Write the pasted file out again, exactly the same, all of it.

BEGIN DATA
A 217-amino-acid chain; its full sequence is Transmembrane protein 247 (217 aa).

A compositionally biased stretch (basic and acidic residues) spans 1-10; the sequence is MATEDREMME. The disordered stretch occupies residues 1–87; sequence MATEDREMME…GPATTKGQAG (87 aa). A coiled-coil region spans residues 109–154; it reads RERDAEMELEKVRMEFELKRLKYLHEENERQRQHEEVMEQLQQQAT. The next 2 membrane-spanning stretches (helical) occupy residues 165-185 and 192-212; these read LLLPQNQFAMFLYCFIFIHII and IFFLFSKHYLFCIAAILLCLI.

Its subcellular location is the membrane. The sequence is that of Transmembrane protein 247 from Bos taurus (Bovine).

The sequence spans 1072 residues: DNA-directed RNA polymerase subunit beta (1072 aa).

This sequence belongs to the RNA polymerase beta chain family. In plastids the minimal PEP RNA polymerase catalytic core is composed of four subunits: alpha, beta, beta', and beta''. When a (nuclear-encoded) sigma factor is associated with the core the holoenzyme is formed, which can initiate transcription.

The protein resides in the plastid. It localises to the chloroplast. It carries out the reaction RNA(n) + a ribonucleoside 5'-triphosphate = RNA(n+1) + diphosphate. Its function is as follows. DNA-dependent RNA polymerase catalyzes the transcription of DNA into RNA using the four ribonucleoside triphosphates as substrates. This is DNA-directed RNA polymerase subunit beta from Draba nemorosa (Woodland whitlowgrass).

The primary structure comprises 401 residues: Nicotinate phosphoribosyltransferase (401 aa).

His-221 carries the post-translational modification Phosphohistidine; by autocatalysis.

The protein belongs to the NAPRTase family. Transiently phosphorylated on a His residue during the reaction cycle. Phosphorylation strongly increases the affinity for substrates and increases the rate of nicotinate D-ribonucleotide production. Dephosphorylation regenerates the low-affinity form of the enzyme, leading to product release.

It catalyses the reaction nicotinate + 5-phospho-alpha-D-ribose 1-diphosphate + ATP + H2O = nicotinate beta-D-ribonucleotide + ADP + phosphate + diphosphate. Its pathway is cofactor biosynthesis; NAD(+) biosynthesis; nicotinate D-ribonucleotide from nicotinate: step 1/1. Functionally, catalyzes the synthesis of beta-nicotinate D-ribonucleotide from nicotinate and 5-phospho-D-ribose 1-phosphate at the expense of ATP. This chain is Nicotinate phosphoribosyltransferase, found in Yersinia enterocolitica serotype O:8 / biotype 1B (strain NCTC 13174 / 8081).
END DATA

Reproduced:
A 217-amino-acid chain; its full sequence is Transmembrane protein 247 (217 aa).

A compositionally biased stretch (basic and acidic residues) spans 1-10; the sequence is MATEDREMME. The disordered stretch occupies residues 1–87; sequence MATEDREMME…GPATTKGQAG (87 aa). A coiled-coil region spans residues 109–154; it reads RERDAEMELEKVRMEFELKRLKYLHEENERQRQHEEVMEQLQQQAT. The next 2 membrane-spanning stretches (helical) occupy residues 165-185 and 192-212; these read LLLPQNQFAMFLYCFIFIHII and IFFLFSKHYLFCIAAILLCLI.

Its subcellular location is the membrane. The sequence is that of Transmembrane protein 247 from Bos taurus (Bovine).

The sequence spans 1072 residues: DNA-directed RNA polymerase subunit beta (1072 aa).

This sequence belongs to the RNA polymerase beta chain family. In plastids the minimal PEP RNA polymerase catalytic core is composed of four subunits: alpha, beta, beta', and beta''. When a (nuclear-encoded) sigma factor is associated with the core the holoenzyme is formed, which can initiate transcription.

The protein resides in the plastid. It localises to the chloroplast. It carries out the reaction RNA(n) + a ribonucleoside 5'-triphosphate = RNA(n+1) + diphosphate. Its function is as follows. DNA-dependent RNA polymerase catalyzes the transcription of DNA into RNA using the four ribonucleoside triphosphates as substrates. This is DNA-directed RNA polymerase subunit beta from Draba nemorosa (Woodland whitlowgrass).

The primary structure comprises 401 residues: Nicotinate phosphoribosyltransferase (401 aa).

His-221 carries the post-translational modification Phosphohistidine; by autocatalysis.

The protein belongs to the NAPRTase family. Transiently phosphorylated on a His residue during the reaction cycle. Phosphorylation strongly increases the affinity for substrates and increases the rate of nicotinate D-ribonucleotide production. Dephosphorylation regenerates the low-affinity form of the enzyme, leading to product release.

It catalyses the reaction nicotinate + 5-phospho-alpha-D-ribose 1-diphosphate + ATP + H2O = nicotinate beta-D-ribonucleotide + ADP + phosphate + diphosphate. Its pathway is cofactor biosynthesis; NAD(+) biosynthesis; nicotinate D-ribonucleotide from nicotinate: step 1/1. Functionally, catalyzes the synthesis of beta-nicotinate D-ribonucleotide from nicotinate and 5-phospho-D-ribose 1-phosphate at the expense of ATP. This chain is Nicotinate phosphoribosyltransferase, found in Yersinia enterocolitica serotype O:8 / biotype 1B (strain NCTC 13174 / 8081).